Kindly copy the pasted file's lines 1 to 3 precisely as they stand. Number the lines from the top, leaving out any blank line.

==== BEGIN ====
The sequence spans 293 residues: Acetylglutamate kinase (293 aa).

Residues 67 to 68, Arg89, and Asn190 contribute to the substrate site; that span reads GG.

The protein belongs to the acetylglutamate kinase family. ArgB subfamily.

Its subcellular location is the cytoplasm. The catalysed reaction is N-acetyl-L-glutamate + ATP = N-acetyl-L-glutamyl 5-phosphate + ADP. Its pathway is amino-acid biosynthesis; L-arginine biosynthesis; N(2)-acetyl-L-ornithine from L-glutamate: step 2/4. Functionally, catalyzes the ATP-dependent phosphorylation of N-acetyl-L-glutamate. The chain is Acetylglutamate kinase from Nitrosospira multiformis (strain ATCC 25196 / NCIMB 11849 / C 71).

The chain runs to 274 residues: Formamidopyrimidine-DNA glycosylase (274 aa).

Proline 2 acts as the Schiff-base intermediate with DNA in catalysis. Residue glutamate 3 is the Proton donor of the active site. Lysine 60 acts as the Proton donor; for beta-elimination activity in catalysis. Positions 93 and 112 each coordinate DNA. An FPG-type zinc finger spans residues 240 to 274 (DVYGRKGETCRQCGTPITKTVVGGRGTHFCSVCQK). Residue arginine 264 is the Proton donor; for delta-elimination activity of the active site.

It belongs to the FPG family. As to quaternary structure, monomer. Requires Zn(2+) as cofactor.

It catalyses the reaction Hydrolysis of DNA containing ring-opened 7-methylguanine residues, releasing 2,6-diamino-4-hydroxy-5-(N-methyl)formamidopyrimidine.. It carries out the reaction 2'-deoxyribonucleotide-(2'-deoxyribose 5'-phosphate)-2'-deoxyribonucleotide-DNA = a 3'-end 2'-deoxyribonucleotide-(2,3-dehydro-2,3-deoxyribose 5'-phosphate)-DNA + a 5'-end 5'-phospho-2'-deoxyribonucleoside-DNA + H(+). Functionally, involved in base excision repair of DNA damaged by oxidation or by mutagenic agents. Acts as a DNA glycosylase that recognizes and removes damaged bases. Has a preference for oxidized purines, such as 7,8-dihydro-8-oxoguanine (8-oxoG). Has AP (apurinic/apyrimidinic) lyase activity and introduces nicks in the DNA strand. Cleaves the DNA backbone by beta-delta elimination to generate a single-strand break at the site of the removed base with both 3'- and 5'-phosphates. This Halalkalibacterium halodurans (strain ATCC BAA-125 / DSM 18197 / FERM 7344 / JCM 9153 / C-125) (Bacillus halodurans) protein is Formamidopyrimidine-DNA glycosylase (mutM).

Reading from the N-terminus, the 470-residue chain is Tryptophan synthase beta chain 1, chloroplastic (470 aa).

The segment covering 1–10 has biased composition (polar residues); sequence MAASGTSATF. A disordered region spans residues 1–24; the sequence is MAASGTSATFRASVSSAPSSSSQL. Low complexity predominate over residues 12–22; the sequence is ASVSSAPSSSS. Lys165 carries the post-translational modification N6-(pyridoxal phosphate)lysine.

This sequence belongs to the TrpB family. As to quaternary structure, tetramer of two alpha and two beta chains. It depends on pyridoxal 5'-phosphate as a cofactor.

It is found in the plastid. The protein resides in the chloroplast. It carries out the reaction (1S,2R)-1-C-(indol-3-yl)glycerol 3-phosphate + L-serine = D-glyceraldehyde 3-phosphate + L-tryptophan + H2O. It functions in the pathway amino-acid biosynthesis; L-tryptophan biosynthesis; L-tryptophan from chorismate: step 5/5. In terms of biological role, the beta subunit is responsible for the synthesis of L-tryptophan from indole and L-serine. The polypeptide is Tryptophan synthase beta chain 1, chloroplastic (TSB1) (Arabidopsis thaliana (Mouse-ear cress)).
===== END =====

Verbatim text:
The sequence spans 293 residues: Acetylglutamate kinase (293 aa).

Residues 67 to 68, Arg89, and Asn190 contribute to the substrate site; that span reads GG.

The protein belongs to the acetylglutamate kinase family. ArgB subfamily.